Eventually, after a lung busting, calf burning climb, you will arrive at the Mam Buidhe bealach about 450m above the Allt Lairig Eilde. The passage of Munroist boots have formed a path here to start out on the final steep push NE to the summit of Stob Coire Raineach at 925m (the lower of Etive Beag's two Munros). As well as the reasonably clear path up the steep shoulder to the summit, there is also the opportunity to get hands on rock if you wish by staying West of the main path. On a clear day (which it definitely wasn't when I did this walk), the summit offers a superb view of the Aonach Eagach ridge to the North West; Beinn Fhada (one of The Three Sisters) to the West / South West and the Buachaille Etive Mor to the East.
From the summit, retrace your route back to the bealach then continue in a generally SW direction along the broad ridge of Etive Beag, with superb views of Etive Mor to the East. The path goes over a minor top, accredited with a height of 902m, then gradually the going becomes more rocky as you start to climb to the summit of Stob Dubh. Given a clear day, arriving at the summit of Stob Dubh will reveal jaw-dropping views ahead in to Glen Etive, with Ben Starav beyond another peak also named Stob Dubh.
Continue SW from the summit on a reasonably clear path to start a steep descent on the Southern shoulder of Stob Dubh. In places the passage of numerous boots has started to form "steps". In other places the path across the grass is fairly clear though it can be very slippery when wet. As you descend towards Glen Etive, a fence (with a tall wooden gate) marking the boundary of the Millennium Forest For Scotland comes in to view. About 100m before this fence a path running East - West crosses your route. This path from the East is the Lairig Gartain path from Glencoe to Glen Etive. ** Turn right along this path and follow it across the slopes of the mountain to the Allt Lairig Eilde. There are numerous places where the stream can safely be forded before a short climb up the far side brings you to the Lairig Eilde path. However, if you are uncertain about fording the stream, continue down hill, passing through the gate and following the path almost to the Glen Etive road where the Lairig Eilde path doubles back to your right.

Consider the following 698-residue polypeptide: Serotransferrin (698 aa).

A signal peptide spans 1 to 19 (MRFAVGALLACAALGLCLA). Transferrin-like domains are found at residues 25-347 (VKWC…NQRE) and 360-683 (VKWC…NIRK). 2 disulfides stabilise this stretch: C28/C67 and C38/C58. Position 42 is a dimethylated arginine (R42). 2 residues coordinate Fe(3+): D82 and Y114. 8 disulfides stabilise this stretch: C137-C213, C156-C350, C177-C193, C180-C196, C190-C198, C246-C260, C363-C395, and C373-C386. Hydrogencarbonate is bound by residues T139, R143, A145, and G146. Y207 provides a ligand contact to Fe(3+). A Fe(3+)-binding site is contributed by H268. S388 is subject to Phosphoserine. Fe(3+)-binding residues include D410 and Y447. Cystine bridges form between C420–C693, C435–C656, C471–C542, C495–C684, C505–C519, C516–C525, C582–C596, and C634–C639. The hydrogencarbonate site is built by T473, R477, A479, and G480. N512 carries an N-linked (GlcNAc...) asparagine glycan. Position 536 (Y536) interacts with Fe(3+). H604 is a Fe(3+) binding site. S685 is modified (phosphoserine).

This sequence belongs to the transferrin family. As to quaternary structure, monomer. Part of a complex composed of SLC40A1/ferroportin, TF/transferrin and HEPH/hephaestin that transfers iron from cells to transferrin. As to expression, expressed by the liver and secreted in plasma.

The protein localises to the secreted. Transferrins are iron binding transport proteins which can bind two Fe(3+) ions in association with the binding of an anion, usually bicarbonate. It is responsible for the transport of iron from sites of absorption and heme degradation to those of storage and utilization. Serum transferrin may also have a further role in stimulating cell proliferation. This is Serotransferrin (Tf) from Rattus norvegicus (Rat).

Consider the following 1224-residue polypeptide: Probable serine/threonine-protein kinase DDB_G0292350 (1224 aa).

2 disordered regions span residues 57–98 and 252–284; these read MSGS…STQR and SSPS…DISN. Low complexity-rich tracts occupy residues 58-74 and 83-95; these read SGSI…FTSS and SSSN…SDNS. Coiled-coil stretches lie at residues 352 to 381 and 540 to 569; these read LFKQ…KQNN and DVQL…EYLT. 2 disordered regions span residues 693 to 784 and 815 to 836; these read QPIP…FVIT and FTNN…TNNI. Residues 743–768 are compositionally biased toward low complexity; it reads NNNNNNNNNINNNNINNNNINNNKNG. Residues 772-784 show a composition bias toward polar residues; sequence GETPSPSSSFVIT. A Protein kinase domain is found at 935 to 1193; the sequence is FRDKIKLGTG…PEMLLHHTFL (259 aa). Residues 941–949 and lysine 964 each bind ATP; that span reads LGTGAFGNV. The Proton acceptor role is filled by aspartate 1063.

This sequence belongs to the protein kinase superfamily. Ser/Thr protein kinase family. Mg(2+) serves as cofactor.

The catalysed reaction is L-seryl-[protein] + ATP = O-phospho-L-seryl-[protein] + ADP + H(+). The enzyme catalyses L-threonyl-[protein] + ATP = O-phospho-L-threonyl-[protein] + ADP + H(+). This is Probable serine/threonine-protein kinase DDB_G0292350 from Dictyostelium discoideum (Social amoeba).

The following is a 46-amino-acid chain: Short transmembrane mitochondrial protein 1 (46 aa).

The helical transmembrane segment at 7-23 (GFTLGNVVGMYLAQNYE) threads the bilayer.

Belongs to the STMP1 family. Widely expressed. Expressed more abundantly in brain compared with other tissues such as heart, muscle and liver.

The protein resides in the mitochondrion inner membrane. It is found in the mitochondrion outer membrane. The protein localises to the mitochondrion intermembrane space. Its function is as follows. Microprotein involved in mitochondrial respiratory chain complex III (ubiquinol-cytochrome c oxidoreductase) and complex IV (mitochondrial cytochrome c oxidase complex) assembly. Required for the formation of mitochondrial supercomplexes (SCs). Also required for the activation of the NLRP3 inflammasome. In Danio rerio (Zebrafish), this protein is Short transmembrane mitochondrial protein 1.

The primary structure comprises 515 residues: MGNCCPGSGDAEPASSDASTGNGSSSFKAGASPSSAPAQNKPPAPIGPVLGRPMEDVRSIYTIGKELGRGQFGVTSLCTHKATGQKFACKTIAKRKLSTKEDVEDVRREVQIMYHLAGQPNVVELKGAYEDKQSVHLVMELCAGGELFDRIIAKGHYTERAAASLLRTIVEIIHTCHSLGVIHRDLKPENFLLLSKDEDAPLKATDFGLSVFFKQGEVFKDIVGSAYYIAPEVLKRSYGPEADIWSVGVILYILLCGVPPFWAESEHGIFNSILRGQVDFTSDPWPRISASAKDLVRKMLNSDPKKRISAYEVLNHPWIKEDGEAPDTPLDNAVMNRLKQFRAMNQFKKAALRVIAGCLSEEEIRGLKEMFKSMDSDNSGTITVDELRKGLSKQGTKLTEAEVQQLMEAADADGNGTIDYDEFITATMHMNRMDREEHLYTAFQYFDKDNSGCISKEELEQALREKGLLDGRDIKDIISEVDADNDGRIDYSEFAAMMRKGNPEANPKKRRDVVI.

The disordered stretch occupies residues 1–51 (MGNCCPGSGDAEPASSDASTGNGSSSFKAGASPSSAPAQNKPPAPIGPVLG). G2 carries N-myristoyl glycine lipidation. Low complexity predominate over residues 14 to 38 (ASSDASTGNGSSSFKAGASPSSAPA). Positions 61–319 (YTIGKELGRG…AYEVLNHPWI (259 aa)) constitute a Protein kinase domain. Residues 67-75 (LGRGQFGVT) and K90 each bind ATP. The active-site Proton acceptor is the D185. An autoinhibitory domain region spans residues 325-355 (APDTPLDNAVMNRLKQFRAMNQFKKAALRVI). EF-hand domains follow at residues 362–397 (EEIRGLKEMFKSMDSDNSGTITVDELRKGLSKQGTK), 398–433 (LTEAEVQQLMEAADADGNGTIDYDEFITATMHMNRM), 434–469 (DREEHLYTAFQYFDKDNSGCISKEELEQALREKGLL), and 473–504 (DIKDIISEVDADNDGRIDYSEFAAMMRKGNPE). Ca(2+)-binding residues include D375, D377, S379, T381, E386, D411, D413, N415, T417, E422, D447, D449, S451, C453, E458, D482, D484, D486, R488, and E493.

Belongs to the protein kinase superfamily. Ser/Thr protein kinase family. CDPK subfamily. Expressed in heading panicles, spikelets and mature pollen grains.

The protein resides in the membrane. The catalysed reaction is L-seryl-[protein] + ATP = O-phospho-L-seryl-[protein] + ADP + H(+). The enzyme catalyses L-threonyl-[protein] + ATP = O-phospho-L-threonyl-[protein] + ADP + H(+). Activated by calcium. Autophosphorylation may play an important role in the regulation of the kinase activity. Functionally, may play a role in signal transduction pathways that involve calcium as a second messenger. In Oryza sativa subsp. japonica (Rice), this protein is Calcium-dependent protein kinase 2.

You now head in a Northerly direction, climbing steadily (but as easily as it gets in Glencoe) to the high point of the pass. Along the way there are a number of picturesque waterfalls to take your mind off the ascent. As the path starts its descent back towards Glencoe, you have the imposing bulk of Beinn Fhada to accompany you on your left. If you look over your left shoulder you will see the even more imposing Stob Coire Sgreamhach - one of the impressive peaks of the Bidean nam Bian range. Even up to late June it is likely that parts of the Bidean range will be holding snow.
As you progress further North along the valley, views over your right shoulder reveal the ridge to Stob Dubh you walked earlier. The path crosses a number of tributary streams of the Allt Lairig Eilde before fording this stream as well to its Western bank. Eventually you will pass opposite the point where you set out on the tough climb to Stob Coire Raineach earlier. All that remains now is to ford the Allt Lairig Eilde once again, this time making use of the obvious boulder stepping stones, then retrace your outward route back to the car.
** At this point, you could turn left (East) and follow the Lairig Gartain path back to Glencoe which avoids the need to ford any main streams. However, this "path" is much more boggy than the Lairig Eilde path and as a consequence is much harder and slower going and far more tiring at the end of the day. On top of which, you will have a longer walk back to the car and the section of the old military road that offers an alternative to the A82 road side is also very boggy.
|Ordnance Survey Explorer 384||Sheet Map||1:25k||BUY|
|Anquet OS Explorer 384||Digital Map||1:25k||BUY|
|Ordnance Survey Landranger 41||Sheet Map||1:50k||BUY|
|Anquet OS Landranger 41||Digital Map||1:50k||BUY|
It is recommended you take a map. The preferred scale is 1:25k.